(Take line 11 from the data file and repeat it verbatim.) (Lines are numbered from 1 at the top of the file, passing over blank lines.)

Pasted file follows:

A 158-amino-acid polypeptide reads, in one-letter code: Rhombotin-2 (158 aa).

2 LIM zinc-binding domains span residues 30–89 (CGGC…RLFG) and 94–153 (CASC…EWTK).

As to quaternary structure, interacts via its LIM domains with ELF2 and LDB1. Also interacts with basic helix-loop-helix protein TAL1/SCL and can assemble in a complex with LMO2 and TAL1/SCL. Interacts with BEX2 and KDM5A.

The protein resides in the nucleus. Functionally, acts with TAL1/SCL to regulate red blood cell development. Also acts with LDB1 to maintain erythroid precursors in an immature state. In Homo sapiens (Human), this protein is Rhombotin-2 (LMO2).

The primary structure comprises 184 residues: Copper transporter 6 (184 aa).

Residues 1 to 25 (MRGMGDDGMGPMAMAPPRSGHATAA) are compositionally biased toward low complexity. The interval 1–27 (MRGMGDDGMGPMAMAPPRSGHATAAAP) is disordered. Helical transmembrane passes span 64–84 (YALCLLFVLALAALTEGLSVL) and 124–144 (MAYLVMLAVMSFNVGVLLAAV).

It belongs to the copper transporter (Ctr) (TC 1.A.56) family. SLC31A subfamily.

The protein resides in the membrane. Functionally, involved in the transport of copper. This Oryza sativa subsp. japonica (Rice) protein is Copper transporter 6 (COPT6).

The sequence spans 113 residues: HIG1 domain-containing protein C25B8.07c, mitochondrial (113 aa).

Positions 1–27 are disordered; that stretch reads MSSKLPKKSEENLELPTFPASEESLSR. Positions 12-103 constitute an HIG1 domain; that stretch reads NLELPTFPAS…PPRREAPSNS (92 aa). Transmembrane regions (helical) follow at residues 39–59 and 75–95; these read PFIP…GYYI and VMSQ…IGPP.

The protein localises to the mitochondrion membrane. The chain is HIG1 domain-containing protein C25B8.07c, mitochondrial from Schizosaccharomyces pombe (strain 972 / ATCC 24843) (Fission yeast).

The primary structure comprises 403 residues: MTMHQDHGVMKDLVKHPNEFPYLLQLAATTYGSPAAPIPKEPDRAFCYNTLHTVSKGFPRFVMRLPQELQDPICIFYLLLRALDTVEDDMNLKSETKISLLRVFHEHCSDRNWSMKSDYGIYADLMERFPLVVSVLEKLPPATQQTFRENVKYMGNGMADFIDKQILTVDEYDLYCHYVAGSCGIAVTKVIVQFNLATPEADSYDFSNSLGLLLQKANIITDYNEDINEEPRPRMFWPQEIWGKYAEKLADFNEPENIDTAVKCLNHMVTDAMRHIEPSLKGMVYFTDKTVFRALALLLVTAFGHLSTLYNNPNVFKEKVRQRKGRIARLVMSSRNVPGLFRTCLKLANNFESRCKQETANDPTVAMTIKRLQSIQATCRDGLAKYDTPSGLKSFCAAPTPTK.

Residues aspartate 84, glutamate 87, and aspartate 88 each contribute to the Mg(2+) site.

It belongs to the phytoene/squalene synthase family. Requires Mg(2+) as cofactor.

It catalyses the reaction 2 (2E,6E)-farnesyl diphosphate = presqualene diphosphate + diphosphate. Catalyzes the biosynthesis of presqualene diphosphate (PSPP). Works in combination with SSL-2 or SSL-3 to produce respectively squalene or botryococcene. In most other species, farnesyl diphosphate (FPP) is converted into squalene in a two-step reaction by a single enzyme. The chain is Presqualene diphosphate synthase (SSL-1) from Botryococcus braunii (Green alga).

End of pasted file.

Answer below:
The protein localises to the mitochondrion membrane. The chain is HIG1 domain-containing protein C25B8.07c, mitochondrial from Schizosaccharomyces pombe (strain 972 / ATCC 24843) (Fission yeast).